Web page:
Variety posted an article just the other night around the success of Black Widow on Premium Access/On-demand for Disney Plus.
Making reference to the apparent $60 min gross the streaming service made for the House of Mouse over the launch weekend for Black Widow in people’s homes which Disney announced to the world.
Now streaming platforms very rarely if ever release actual data or figures, instead, they will proclaim something along the lines of ‘our biggest ever streaming hit’ we never really get the details.
Variety alludes that they believe this was actually a rarity for Disney and more something to cover over the box office gross.
Of which some analysts widely tipped for $100m on launch weekend, to make a bigger headline.
They could add box office + streaming revenue to make a gigantic number. Which was over $200m as the figures looked Monday evening across Disney+, domestic and worldwide gross.
But the article’s title indicates something more interesting.
If one film from Disney can generate $60m in purchases on its opening weekend from home, does this put pressure on other studios, other platforms to do the same?
Surely shareholders in these companies will want some of this pie?
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Netflix, really the founding father of the current streaming services on offer, infamously turned away by Blockbuster Video (and we all know what happened there) it really has set the standard on streaming services.
For many of us, it was the first real platform we used, and it was amazing a wealth of old TV/Films to watch, new releases and original content such as House of Cards, Orange Is The New Black, which was highly rated and award winners.
It broke the norm, no longer would you wait a week on week for a new episode, with Netflix sometimes some series would all drop onto the platform and you could binge the whole set in a few days.
Or if like me when a student, a whole series in a day…
But Netflix has faced stiff competition with HBO Max launching Warner Brothers theatrical releases on the same day on their platform as part of the package.
Disney Plus launching almost two years ago, with its historic back catalogue, millions of hours of content from the past, not to mention new releases became a rival before it even launched.
Most kids will have grown up with their animated classics, and not only did they add these films, they also brought Marvel, Star Wars and 20th Century Fox movies and shows across.
Including iconic animated series such as The Simpsons. And… their own original content which has really kicked into gear with Marvel, Loki and Wandavision in 2021.
As a result, content has also found its way of Netflix as these complex streaming services begin to hold onto certain content for their own platforms.
Amazon Prime, which comes alongside any prime membership has also made huge waves, and whilst the overall platform is still archaic at best to navigate and heavily mixed with free and paid-for content, they also recently just purchased MGM Studios for $8 billion in cash.
Can they compete by looking at on-demand purchases? Probably not.
Netflix has built its subscriber base and revenues upon an easy-to-use service with films and tv for a low price. If they started to change that (which some may say they’ll have to eventually) they will lose a lot of those subscribers.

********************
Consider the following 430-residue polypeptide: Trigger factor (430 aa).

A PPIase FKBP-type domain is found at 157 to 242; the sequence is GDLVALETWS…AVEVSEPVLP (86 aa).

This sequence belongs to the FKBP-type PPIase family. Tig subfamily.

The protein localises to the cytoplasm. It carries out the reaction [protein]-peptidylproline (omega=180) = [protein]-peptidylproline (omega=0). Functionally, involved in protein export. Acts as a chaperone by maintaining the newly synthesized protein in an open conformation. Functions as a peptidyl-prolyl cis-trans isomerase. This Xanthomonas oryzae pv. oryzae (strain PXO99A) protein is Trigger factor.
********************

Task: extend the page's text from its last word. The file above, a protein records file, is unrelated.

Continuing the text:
Looking ahead at Netflix exclusive films coming out over the next few years, there’s nothing really, we could see someone paying $30/£27 for at home.
Perhaps only the star-studded Knives Out Franchise which they snapped up earlier this year would have potential, and we expect a theatrical release already for these movies to begin with.
Will Universal, Warners or Paramount be looking over at Disney with an evil eye?
Can anyone really compete?
With the HBO Max/Warners deal last year being confirmed for only running for 12 months due to the pandemic, the chances of them continuing in some form with a premium on-demand are high.
Certainly, films in the DC Universe, The Wizarding World would have the potential to do well, but similar to Netflix, at the moment the price for HBO Max and a guaranteed cinema film that month is a great deal. But will subscribers stay when this goes?
Similarly, with Universal, do they have strong enough films that could generate anywhere near the $60m in an opening weekend at home?
The studio already inked deals last year to drastically reduce the theatrical window before they would offer the releases elsewhere, so it’s not really possible that they’ll make any immediate moves.
They do have some strong franchises to play with though from Jurassic Park to Fast & Furious later down the line.
Disney is the dominant studio
But… let’s look at the top-grossing films which lead with Avatar, Avengers: Endgame, Titanic, Star Wars: Force Awakens, Avengers: Infinity War, Jurassic World, The Lion King, The Avengers, Furious 7, Frozen II.
Take a look at how many were released by Disney or are now owned by Disney. Eight out of 10.
Eight films out of the top 10 grossing are now with the House of Mouse. They also own 8 from 11-20.
Three are owned in the top 20 by Universal and 1 is owned by Warner Brothers. If we were to cater to Franchises only and look via The Numbers.
Disney leads the way once again Marvel, Star Wars, with 7 franchises either owned or released by them as of 2021.
Notable competitors include James Bond, Batman, Harry Potter and Lord Of The Rings.
Nobody can match the power of Disney and its potential reach; will everybody want to follow suit? Maybe.
Do they have the franchises and the slates ahead to generate the same money with a Premium video release?
For the most part probably not.
What do you think?
Did or would pay to watch blockbusters at home?
Are there films out there that would make millions on demand?
Let us know in the comments below, we’d love to hear your thoughts.
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